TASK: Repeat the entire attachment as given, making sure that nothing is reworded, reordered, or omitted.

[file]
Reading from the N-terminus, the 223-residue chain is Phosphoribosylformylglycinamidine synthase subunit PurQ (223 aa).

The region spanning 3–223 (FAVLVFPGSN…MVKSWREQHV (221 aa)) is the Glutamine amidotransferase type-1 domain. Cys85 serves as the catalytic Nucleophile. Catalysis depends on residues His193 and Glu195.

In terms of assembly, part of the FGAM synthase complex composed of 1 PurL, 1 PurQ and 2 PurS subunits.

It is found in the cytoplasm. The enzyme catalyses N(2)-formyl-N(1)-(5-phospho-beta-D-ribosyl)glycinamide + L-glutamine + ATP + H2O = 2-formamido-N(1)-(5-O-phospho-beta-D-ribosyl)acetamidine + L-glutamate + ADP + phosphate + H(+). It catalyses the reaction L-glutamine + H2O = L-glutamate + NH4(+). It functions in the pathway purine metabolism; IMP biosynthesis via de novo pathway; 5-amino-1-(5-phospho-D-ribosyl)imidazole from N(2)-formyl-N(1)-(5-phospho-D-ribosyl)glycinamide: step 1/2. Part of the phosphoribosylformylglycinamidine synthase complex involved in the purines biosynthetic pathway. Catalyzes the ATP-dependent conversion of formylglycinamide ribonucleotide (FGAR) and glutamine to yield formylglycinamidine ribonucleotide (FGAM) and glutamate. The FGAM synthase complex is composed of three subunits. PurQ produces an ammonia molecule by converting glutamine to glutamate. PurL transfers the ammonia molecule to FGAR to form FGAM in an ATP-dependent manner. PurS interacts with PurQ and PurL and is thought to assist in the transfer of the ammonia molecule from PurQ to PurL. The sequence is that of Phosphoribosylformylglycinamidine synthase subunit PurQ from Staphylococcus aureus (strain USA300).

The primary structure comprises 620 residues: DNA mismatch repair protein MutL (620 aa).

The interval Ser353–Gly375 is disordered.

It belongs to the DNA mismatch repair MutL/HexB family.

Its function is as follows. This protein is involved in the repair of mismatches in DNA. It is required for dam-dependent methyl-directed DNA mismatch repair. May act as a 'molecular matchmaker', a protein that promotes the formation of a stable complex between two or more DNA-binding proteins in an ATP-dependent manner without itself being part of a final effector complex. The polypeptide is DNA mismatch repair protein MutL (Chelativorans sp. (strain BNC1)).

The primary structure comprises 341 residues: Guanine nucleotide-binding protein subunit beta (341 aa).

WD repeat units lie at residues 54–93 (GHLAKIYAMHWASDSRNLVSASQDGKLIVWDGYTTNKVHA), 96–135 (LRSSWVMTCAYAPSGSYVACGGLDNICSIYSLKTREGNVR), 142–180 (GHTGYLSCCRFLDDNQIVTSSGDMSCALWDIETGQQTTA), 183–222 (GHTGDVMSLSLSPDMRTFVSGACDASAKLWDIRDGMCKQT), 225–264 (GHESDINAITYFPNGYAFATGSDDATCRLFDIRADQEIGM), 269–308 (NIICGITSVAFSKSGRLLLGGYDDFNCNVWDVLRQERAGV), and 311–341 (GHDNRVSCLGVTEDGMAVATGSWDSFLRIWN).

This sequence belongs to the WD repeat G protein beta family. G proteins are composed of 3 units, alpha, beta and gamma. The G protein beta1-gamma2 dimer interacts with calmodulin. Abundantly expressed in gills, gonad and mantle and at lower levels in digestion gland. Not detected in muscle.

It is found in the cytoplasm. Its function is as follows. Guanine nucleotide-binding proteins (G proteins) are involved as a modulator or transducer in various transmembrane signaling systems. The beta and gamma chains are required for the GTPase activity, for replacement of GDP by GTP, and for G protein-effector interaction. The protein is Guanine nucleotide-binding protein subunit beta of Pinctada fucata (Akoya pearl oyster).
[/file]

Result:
Reading from the N-terminus, the 223-residue chain is Phosphoribosylformylglycinamidine synthase subunit PurQ (223 aa).

The region spanning 3–223 (FAVLVFPGSN…MVKSWREQHV (221 aa)) is the Glutamine amidotransferase type-1 domain. Cys85 serves as the catalytic Nucleophile. Catalysis depends on residues His193 and Glu195.

In terms of assembly, part of the FGAM synthase complex composed of 1 PurL, 1 PurQ and 2 PurS subunits.

It is found in the cytoplasm. The enzyme catalyses N(2)-formyl-N(1)-(5-phospho-beta-D-ribosyl)glycinamide + L-glutamine + ATP + H2O = 2-formamido-N(1)-(5-O-phospho-beta-D-ribosyl)acetamidine + L-glutamate + ADP + phosphate + H(+). It catalyses the reaction L-glutamine + H2O = L-glutamate + NH4(+). It functions in the pathway purine metabolism; IMP biosynthesis via de novo pathway; 5-amino-1-(5-phospho-D-ribosyl)imidazole from N(2)-formyl-N(1)-(5-phospho-D-ribosyl)glycinamide: step 1/2. Part of the phosphoribosylformylglycinamidine synthase complex involved in the purines biosynthetic pathway. Catalyzes the ATP-dependent conversion of formylglycinamide ribonucleotide (FGAR) and glutamine to yield formylglycinamidine ribonucleotide (FGAM) and glutamate. The FGAM synthase complex is composed of three subunits. PurQ produces an ammonia molecule by converting glutamine to glutamate. PurL transfers the ammonia molecule to FGAR to form FGAM in an ATP-dependent manner. PurS interacts with PurQ and PurL and is thought to assist in the transfer of the ammonia molecule from PurQ to PurL. The sequence is that of Phosphoribosylformylglycinamidine synthase subunit PurQ from Staphylococcus aureus (strain USA300).

The primary structure comprises 620 residues: DNA mismatch repair protein MutL (620 aa).

The interval Ser353–Gly375 is disordered.

It belongs to the DNA mismatch repair MutL/HexB family.

Its function is as follows. This protein is involved in the repair of mismatches in DNA. It is required for dam-dependent methyl-directed DNA mismatch repair. May act as a 'molecular matchmaker', a protein that promotes the formation of a stable complex between two or more DNA-binding proteins in an ATP-dependent manner without itself being part of a final effector complex. The polypeptide is DNA mismatch repair protein MutL (Chelativorans sp. (strain BNC1)).

The primary structure comprises 341 residues: Guanine nucleotide-binding protein subunit beta (341 aa).

WD repeat units lie at residues 54–93 (GHLAKIYAMHWASDSRNLVSASQDGKLIVWDGYTTNKVHA), 96–135 (LRSSWVMTCAYAPSGSYVACGGLDNICSIYSLKTREGNVR), 142–180 (GHTGYLSCCRFLDDNQIVTSSGDMSCALWDIETGQQTTA), 183–222 (GHTGDVMSLSLSPDMRTFVSGACDASAKLWDIRDGMCKQT), 225–264 (GHESDINAITYFPNGYAFATGSDDATCRLFDIRADQEIGM), 269–308 (NIICGITSVAFSKSGRLLLGGYDDFNCNVWDVLRQERAGV), and 311–341 (GHDNRVSCLGVTEDGMAVATGSWDSFLRIWN).

This sequence belongs to the WD repeat G protein beta family. G proteins are composed of 3 units, alpha, beta and gamma. The G protein beta1-gamma2 dimer interacts with calmodulin. Abundantly expressed in gills, gonad and mantle and at lower levels in digestion gland. Not detected in muscle.

It is found in the cytoplasm. Its function is as follows. Guanine nucleotide-binding proteins (G proteins) are involved as a modulator or transducer in various transmembrane signaling systems. The beta and gamma chains are required for the GTPase activity, for replacement of GDP by GTP, and for G protein-effector interaction. The protein is Guanine nucleotide-binding protein subunit beta of Pinctada fucata (Akoya pearl oyster).